Engineers for Overseas Development

Year:Founded 2000

Duration:18 years and counting


Country: Sub-Saharan Africa

What did this project achieve?

Design and build public health projects in sub-Saharan Africa

Engineers for Overseas Development (EFOD) is a charity that aims to improve the lives of people in sub-Saharan Africa.

EFOD challenges engineers to plan, manage and raise money for construction projects in the area.

Volunteers work to promote and provide public health facilities across the region. They partner with local people and organisations on a range of development projects.

Programmes have included designing and building latrine blocks in Gambia, constructing hospital incinerators in Uganda and planning a footbridge in Zambia.

Volunteers raise money for the projects they work on themselves. EFOD sponsors have included ICE, Arup and Laing O'Rourke.

The charity started in Cardiff in 2000. It now has regional teams in Bristol, Birmingham, Manchester and London.

Difference the charity has made

EFOD volunteers have worked on and raised money for 30 projects over the past 18 years.

EFOD's first programme saw 6 graduate engineers from Cardiff raise £6,000 to fund the construction of latrine blocks in Gambia. The volunteers designed the blocks and travelled to Gambia to build them with local workers.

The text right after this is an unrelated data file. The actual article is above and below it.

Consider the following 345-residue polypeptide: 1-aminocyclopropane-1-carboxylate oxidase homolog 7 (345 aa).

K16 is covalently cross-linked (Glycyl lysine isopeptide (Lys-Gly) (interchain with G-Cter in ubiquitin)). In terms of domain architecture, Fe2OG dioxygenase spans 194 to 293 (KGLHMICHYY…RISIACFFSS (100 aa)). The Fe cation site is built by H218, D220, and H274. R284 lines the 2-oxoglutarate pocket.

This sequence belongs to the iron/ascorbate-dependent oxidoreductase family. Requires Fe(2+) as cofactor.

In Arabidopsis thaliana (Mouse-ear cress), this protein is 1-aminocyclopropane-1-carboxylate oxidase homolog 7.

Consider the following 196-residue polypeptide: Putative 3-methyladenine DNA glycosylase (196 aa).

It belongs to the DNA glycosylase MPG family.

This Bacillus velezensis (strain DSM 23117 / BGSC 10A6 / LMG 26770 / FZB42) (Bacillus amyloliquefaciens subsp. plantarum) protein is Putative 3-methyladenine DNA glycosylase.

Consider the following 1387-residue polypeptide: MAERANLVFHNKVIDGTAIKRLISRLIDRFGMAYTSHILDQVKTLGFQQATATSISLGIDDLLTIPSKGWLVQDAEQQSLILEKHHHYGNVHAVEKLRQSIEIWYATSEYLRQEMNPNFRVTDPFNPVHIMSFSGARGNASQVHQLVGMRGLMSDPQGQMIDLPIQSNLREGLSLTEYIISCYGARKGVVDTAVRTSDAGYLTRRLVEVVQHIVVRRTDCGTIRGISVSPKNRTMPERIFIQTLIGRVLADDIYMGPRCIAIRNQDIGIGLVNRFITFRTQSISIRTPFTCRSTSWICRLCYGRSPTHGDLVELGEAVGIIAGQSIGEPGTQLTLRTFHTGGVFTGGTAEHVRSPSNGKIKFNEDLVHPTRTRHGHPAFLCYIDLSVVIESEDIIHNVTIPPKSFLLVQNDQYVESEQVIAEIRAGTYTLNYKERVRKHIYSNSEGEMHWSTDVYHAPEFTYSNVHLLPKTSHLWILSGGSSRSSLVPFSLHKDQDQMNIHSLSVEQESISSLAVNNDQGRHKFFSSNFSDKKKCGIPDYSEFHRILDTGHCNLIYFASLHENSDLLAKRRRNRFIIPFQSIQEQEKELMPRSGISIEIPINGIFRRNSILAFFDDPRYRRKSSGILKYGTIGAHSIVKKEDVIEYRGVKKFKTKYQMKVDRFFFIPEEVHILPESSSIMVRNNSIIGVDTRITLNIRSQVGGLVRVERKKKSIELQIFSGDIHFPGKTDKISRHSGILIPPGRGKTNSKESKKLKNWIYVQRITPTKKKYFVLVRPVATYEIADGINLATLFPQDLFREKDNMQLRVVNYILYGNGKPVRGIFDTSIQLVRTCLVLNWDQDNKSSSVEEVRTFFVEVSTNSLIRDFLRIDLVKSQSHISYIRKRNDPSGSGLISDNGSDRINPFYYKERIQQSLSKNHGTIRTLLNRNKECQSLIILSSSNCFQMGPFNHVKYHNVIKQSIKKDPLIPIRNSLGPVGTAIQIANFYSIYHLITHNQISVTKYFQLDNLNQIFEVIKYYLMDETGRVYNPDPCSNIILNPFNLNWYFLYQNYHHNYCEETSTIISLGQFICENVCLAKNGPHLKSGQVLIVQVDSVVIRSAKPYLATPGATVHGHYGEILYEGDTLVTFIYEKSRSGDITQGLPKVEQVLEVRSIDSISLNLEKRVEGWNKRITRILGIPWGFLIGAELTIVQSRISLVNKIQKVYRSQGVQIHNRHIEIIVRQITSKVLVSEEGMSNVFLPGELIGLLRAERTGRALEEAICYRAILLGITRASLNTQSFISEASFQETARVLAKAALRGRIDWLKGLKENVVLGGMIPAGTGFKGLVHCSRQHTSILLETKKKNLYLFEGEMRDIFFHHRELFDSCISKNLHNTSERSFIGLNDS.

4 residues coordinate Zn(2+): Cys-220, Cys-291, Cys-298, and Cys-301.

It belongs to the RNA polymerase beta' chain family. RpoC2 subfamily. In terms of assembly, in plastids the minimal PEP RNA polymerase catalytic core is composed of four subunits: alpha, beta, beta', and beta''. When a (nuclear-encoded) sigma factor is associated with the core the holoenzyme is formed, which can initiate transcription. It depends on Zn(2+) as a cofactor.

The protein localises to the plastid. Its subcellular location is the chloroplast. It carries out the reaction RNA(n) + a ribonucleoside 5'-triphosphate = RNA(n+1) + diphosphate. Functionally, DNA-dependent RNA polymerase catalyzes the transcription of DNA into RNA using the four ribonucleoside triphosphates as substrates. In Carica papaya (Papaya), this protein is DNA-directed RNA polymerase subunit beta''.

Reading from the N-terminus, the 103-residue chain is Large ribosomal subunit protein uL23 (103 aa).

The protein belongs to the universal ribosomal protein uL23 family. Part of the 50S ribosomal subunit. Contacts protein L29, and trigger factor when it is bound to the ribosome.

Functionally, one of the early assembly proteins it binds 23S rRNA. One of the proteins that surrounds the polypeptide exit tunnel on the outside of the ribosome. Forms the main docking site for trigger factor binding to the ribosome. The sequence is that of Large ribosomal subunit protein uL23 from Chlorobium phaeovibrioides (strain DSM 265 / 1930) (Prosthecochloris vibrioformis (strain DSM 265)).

The result meant a community now had access to sanitation because EFOD volunteers gave their time and engineering skills to make a difference.

Other EFOD projects have helped build a grain store and a women's centre in Uganda and a sewing school in Ghana.

How the work has been done

EFOD volunteers have worked on a range of major projects in Africa. One example is Soroti Baptist Medical Centre in Soroti, eastern Uganda.

Using local design standards, EFOD Cardiff developed a concrete-framed building based on simple pads and footings. The pads and footings rest on murrum - a gravelly type of earth.

Infill panels for the centre were made of interlocking soil stabilised blocks (ISSBs). ISSBs are compressed blocks of moistened soil, mixed with a little cement.

The Cardiff team helped train local workers to make the ISSBs, which were pressed on site.

The volunteers designed a mono pitch roof (a roof slanting in a single direction) to provide natural ventilation for the centre. This has been so effective that staff working in the building sometimes complain they need to wear cardigans.

Rainwater from the roof feeds two 50,000 litre storage tanks – providing water for 7 months of the year.

The centre opened in 2010. It operates as a successful not-for-profit business employing 15 staff and providing low-cost medical treatment to the people of Soroti.


The humanitarian aid EFOD provided has enabled people in Africa to work themselves out of poverty.

Ian Flower

EFOD founder

Fascinating facts

Interlocking soil stabilised blocks (ISSBs) are an eco-friendly alternative to the traditional fired bricks that have been used for generations in parts of Africa.

As ISSBs aren't fired, there's no need to chop down trees for brick kilns. Using ISSBs preserves ancient forests and cuts down carbon emissions.

The blocks' interlocking design means builders can use less mortar than with other bricks. The method can make construction easier and cut costs.

Tests have shown that ISSBs are up to 80% stronger than clay bricks.

People who made it happen

  • Managing director and founder: Ian Flower, ICE member
  • Founding chair: David Jobling, ICE member

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